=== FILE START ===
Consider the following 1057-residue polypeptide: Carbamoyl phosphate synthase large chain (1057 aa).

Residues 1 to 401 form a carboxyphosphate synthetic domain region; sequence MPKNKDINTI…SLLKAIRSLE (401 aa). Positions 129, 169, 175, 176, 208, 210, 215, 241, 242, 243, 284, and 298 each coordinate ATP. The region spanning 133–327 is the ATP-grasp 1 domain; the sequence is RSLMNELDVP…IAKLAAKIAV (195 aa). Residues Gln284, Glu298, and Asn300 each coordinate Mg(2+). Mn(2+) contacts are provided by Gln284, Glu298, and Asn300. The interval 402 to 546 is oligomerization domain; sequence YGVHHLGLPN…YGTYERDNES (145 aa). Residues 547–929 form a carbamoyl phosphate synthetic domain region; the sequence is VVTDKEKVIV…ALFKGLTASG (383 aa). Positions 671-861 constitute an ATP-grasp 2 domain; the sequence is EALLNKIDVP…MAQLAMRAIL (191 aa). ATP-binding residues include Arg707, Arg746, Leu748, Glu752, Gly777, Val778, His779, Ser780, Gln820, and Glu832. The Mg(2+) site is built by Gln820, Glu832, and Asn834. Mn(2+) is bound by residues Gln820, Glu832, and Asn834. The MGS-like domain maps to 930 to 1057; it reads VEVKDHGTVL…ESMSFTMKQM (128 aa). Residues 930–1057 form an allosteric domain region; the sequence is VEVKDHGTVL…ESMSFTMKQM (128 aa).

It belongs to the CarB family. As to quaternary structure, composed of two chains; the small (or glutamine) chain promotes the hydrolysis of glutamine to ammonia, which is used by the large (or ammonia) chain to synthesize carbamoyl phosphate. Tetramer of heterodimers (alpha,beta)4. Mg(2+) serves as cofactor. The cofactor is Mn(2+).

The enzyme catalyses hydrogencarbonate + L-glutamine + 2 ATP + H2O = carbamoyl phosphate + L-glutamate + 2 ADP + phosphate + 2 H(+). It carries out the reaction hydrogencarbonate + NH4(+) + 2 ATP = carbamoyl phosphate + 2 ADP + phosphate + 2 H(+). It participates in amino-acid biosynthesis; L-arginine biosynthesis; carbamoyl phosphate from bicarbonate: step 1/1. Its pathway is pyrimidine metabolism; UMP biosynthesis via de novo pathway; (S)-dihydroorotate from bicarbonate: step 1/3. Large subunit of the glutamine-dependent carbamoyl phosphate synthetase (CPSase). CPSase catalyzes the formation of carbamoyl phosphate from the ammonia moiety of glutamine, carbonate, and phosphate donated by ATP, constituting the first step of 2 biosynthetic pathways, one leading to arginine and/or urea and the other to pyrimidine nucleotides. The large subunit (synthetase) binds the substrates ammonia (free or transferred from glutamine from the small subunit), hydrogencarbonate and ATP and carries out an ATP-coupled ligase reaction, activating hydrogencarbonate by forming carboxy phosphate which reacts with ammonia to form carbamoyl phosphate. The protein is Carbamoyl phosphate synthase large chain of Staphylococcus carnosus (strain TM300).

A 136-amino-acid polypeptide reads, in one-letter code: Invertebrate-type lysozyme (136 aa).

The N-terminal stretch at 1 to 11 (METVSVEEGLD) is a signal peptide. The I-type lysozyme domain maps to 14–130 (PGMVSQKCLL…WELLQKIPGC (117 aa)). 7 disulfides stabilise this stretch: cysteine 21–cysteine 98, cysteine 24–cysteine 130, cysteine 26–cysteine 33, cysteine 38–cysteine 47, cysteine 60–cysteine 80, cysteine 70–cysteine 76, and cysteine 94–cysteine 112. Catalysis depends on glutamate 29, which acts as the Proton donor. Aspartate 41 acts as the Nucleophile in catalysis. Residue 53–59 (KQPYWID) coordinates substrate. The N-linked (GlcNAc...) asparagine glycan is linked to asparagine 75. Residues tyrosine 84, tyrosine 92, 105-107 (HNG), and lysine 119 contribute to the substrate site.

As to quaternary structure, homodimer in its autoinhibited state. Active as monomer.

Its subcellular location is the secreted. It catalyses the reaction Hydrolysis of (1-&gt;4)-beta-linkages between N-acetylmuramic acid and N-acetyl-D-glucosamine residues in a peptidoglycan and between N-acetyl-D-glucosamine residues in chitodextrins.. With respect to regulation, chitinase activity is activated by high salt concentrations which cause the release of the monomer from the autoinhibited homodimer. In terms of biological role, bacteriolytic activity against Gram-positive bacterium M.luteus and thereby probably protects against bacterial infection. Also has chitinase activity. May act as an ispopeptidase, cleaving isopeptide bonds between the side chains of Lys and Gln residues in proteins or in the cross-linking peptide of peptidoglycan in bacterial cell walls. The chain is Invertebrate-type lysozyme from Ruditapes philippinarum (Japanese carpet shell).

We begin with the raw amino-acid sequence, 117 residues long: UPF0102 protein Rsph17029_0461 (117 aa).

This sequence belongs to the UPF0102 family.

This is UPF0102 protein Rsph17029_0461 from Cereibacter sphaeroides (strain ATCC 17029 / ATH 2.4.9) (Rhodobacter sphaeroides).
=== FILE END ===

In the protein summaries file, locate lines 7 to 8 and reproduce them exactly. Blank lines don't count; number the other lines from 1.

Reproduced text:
As to quaternary structure, homodimer in its autoinhibited state. Active as monomer.

Its subcellular location is the secreted. It catalyses the reaction Hydrolysis of (1-&gt;4)-beta-linkages between N-acetylmuramic acid and N-acetyl-D-glucosamine residues in a peptidoglycan and between N-acetyl-D-glucosamine residues in chitodextrins.. With respect to regulation, chitinase activity is activated by high salt concentrations which cause the release of the monomer from the autoinhibited homodimer. In terms of biological role, bacteriolytic activity against Gram-positive bacterium M.luteus and thereby probably protects against bacterial infection. Also has chitinase activity. May act as an ispopeptidase, cleaving isopeptide bonds between the side chains of Lys and Gln residues in proteins or in the cross-linking peptide of peptidoglycan in bacterial cell walls. The chain is Invertebrate-type lysozyme from Ruditapes philippinarum (Japanese carpet shell).